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Spinal Cord. 2001 Jan;39(1):15-22.

Factors associated with sleep apnea in men with spinal cord injury: a population-based case-control study.

Author information

1
Department of Rehabilitation Medicine, University of Washington, Seattle, Washington, USA.

Abstract

OBJECTIVE:

To characterize a population of spinal cord injury (SCI) patients with sleep apnea, and to determine associated factors and comorbidities.

STUDY DESIGN:

Population-based retrospective case-control study.

SUBJECTS:

584 male patients served by a Veterans Affairs SCI service.

MEASURES:

Medical records were reviewed for sleep apnea diagnosis, demographic information, neurologic characteristics, and treatments received. Sleep study reports were not available to determine the nature of abnormal respiratory events (ie central, obstructive, hypoventilation). For each case with tetraplegia, a control tetraplegic subject without sleep apnea diagnosis was selected.

RESULTS:

We identified 53 subjects with diagnosed sleep apnea: 42 tetraplegic, 11 paraplegic. This represented 14.9% of all tetraplegic and 3.7% of all paraplegic patients in the population (P<0.0001 for comparison of tetraplegic and paraplegic proportions). In tetraplegic subjects, sleep apnea was associated with obesity and more rostral motor level, but not with ASIA Impairment Scale. Medical comorbidities associated with sleep apnea in non-SCI patients, such as hypertension, were more common in case subjects. Less than half of case subjects were receiving some form of treatment. For motor-complete tetraplegics, long-term positive airway pressure treatment was less common with motor level C5 and above compared to C6 and below.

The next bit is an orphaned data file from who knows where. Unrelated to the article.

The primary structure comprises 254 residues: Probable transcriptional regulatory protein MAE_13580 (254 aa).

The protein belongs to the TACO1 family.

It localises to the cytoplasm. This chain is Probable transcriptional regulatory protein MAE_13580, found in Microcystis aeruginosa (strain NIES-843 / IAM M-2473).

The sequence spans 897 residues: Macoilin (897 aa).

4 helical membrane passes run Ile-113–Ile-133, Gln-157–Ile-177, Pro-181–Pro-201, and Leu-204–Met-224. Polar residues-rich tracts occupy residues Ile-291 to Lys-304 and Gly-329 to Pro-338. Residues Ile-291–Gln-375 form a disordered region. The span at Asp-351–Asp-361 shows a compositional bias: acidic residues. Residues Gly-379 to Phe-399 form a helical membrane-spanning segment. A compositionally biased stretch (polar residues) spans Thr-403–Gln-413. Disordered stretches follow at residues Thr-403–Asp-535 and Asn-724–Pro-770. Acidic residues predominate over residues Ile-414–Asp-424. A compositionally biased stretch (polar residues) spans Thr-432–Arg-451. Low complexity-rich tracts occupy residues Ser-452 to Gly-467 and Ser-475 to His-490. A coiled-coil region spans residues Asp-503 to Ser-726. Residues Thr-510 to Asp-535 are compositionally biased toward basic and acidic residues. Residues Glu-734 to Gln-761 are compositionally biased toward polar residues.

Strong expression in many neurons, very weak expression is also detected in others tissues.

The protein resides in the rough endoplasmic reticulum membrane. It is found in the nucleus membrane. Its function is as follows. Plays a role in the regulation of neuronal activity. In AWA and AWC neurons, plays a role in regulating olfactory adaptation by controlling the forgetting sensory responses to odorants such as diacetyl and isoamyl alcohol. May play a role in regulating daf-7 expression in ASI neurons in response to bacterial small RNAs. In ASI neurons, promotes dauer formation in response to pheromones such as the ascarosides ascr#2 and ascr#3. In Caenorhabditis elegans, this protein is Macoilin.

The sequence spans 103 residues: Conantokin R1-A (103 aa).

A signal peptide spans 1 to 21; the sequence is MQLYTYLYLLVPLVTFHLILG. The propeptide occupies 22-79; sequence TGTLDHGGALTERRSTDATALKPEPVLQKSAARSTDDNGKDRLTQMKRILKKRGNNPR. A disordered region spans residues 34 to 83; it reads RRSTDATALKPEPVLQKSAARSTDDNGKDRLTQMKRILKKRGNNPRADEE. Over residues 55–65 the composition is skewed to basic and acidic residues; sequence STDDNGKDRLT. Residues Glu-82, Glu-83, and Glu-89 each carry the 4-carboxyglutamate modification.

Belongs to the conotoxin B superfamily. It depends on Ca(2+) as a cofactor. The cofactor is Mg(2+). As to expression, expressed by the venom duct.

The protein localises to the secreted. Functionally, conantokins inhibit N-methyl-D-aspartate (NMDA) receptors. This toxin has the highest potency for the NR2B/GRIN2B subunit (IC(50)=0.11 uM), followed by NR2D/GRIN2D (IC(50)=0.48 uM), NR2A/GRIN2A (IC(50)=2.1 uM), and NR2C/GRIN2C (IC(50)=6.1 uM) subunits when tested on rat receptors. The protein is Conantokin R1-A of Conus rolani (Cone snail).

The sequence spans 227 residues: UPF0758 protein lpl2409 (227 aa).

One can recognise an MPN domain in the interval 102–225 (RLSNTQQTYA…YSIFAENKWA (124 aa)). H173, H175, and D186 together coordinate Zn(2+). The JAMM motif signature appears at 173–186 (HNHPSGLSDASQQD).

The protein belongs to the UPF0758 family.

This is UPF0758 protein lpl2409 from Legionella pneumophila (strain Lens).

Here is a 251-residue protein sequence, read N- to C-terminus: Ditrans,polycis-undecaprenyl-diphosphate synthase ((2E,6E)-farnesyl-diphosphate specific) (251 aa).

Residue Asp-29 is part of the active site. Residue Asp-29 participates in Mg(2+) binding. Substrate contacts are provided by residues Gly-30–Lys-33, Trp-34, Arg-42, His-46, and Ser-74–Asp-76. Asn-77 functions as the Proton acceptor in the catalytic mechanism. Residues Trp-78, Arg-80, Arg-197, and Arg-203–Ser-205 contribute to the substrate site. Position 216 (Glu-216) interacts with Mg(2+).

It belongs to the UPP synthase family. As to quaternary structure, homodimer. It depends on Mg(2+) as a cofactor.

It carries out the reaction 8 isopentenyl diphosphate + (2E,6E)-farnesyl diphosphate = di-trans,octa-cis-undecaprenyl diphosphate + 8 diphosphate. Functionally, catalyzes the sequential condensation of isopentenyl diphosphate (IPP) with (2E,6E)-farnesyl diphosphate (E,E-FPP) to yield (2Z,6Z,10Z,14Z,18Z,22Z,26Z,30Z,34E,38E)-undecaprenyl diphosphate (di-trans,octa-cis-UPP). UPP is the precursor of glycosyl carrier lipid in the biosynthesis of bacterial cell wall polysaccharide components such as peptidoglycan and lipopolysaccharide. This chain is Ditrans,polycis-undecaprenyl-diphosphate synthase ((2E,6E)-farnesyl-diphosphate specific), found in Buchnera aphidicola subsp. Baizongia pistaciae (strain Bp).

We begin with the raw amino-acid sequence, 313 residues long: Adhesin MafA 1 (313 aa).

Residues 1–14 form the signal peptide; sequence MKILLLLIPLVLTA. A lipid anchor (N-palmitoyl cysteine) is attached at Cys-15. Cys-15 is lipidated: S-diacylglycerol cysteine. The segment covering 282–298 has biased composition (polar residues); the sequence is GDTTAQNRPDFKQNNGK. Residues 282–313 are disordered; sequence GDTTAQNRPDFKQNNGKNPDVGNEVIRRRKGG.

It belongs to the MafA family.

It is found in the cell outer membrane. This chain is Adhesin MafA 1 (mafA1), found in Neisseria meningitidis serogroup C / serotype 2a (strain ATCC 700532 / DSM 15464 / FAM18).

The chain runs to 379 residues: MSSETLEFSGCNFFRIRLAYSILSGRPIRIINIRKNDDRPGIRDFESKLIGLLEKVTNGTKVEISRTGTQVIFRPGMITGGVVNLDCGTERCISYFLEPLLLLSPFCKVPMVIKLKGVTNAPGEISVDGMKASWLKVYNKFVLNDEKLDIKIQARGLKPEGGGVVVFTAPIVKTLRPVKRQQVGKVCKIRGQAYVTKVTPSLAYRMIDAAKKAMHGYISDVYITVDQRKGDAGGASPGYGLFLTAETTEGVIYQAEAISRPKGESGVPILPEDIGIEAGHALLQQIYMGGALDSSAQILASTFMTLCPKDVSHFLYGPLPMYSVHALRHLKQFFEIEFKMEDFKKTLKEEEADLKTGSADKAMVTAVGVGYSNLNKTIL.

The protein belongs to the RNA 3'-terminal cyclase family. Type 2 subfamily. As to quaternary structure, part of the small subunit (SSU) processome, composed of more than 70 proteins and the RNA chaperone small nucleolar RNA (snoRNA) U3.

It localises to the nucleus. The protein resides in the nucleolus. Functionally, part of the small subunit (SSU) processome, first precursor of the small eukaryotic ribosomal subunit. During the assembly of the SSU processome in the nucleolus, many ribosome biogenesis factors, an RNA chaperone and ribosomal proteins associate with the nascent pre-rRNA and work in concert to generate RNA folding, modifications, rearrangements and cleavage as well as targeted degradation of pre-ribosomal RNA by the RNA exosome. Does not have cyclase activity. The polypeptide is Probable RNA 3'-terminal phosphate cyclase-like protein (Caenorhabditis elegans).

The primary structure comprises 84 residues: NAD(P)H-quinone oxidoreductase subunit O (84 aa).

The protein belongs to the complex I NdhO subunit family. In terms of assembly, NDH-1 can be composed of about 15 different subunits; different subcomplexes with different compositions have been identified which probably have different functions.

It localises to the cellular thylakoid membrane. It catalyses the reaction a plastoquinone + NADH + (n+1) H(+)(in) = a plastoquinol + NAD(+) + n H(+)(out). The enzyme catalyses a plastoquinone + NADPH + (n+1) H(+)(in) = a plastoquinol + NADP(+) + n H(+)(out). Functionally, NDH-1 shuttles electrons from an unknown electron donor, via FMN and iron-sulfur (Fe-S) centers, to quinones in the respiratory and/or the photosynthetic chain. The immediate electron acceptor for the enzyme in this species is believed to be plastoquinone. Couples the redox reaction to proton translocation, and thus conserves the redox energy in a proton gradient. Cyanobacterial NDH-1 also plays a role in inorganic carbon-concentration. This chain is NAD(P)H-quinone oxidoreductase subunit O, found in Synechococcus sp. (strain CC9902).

CONCLUSION:

In this population, sleep apnea has been frequently diagnosed, particularly in tetraplegic subjects. The true prevalence is likely to be considerably higher, since this study considered only previously diagnosed cases. Sleep apnea was associated with obesity and higher neurologic level, but not ASIA Impairment Scale. Medical comorbidities were more frequent in this group, and treatment acceptance was poor with higher level motor-complete injuries. Since the type of sleep apnea (central or obstructive) was not distinguished, we cannot comment on the prevalence and associations based on specific types of sleep apnea.

PMID:
11224009
DOI:
10.1038/sj.sc.3101103
[Indexed for MEDLINE]

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